So click Trusted sites, click Sites and then this list of sites should include your SharePoint site. There's mine right here. If your site isn't here, then put its URL in, you can go back to another tab the browser, wherever your SharePoint site is and you can paste that in and click Add and close this. The other thing you may need to do is to turn off Require server verification for all sites in this zone. You can try leaving it on at first, which would mean it's, you know, https sites are the only types that are allowed, but if you experience the same problem, come on back to this same dialog and try turning on Require server verification.
I'm not sure why that works, but sometimes it does. After you have added your current SharePoint site, it doesn't need to be each site, the highest level site will work just fine to your Trusted sites list. Simply click OK, go back and try the same thing again. One more possibility, after you've done this, you can also close Internet Explorer, start Internet Explorer again, go back into SharePoint site and continue from that point forward. If it's not trust that's an issue it's usually permissions, so talk to your SharePoint administrator.
And there is one more workaround, which is, from Microsoft Excel itself you can export a table to SharePoint and you can try that if you would prefer but often if importing doesn't work, exporting won't work for exactly the same reasons. Let's go back to SharePoint now. I'm asked what type of range I want and I'm going to actually use a table, the Western Region Inventory Table1.
Click Import, west_inventory and all of my columns of information. To clean up this name, that again, appears in the URL, click gear, choose List settings, List name, description and navigation and let's now change this to West Region Inventory.
Do I want it on the Quick Launch? Yeah, let's put it there and save this. And return now to my list, West Region Inventory. All cleaned up. As I noted earlier, this is a way that I like to create custom lists in SharePoint. Rather than needing to specify information about what data types I'm using and other information, in SharePoint I can do this, and Excel, which I'm very comfortable with, but more importantly, my users are comfortable with using Excel, so if I say, create the list that you'd like to see in SharePoint, but create it in Excel and pitch in a couple of records for me, this works really well for people who aren't that familiar with SharePoint.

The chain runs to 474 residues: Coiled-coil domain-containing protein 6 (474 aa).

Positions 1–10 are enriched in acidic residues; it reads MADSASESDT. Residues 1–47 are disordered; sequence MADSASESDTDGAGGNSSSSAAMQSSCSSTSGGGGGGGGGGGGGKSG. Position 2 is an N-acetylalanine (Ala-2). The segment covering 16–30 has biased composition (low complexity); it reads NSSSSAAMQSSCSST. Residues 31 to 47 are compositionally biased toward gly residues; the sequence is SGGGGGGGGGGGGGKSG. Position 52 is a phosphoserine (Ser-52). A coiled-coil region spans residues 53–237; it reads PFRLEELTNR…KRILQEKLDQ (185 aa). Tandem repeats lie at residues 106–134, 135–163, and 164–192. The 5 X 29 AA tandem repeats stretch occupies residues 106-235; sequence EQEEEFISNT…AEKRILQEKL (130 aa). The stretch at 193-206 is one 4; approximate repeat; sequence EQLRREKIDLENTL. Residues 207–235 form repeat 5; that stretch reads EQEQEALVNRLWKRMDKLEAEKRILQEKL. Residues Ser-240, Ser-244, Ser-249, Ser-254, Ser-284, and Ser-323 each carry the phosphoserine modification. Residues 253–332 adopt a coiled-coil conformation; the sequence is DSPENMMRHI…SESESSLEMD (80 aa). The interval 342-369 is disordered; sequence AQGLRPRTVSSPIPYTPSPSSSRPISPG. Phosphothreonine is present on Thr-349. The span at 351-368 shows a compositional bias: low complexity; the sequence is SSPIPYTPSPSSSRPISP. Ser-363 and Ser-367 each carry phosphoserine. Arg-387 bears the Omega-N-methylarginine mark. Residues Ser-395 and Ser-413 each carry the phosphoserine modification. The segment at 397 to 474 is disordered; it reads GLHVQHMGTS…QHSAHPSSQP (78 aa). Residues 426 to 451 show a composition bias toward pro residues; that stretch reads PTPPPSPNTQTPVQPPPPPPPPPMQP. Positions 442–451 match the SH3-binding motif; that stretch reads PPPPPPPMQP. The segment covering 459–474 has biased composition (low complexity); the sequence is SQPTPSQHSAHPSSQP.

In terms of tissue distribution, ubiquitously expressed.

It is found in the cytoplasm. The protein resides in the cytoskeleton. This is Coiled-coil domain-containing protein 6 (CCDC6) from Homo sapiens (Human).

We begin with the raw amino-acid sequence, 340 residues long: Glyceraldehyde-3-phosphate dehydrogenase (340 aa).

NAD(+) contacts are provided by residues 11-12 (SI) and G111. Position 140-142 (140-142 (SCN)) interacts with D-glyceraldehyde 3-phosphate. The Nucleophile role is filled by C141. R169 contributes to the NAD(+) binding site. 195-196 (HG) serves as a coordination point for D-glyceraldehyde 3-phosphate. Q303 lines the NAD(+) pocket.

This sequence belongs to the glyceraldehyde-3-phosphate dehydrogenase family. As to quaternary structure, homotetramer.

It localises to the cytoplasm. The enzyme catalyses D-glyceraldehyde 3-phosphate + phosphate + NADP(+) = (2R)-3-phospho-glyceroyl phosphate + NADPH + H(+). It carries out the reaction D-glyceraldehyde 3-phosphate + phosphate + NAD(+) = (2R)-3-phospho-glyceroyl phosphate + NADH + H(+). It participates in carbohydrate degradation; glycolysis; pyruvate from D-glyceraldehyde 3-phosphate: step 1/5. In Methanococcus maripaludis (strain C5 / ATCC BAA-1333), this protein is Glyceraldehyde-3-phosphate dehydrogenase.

Remember that when I go to my List settings not only do I have the ability to modify my List name, description and navigation, but I can double check and ensure that all of the information that I imported, all of my columns reflected the correct data types that we have, for example, Number for quantity and Number for Watts, Currency and so on. Where this information comes from is from the records that are in the data that I import, so even if I don't have any records, even if I have simply modeled by creating column headings, I want to include two or three rows of data, because that's how SharePoint determines what SharePoint data types should be used to store that information in your list.
Now that we have the list that we'd like to create a PowerApp for we can move on to PowerApps. See you in the next movie.
- Signing up for PowerApps and Microsoft Flow
- Importing a custom list from Excel
- Creating and managing a PowerApp from SharePoint
- Formatting text, modifying settings, and branding your app
- Updating app forms and the data source for an app
- Applying conditional formatting to a control
- Creating a flow for a SharePoint list
- Adding data using a mobile app
- Viewing results in Flow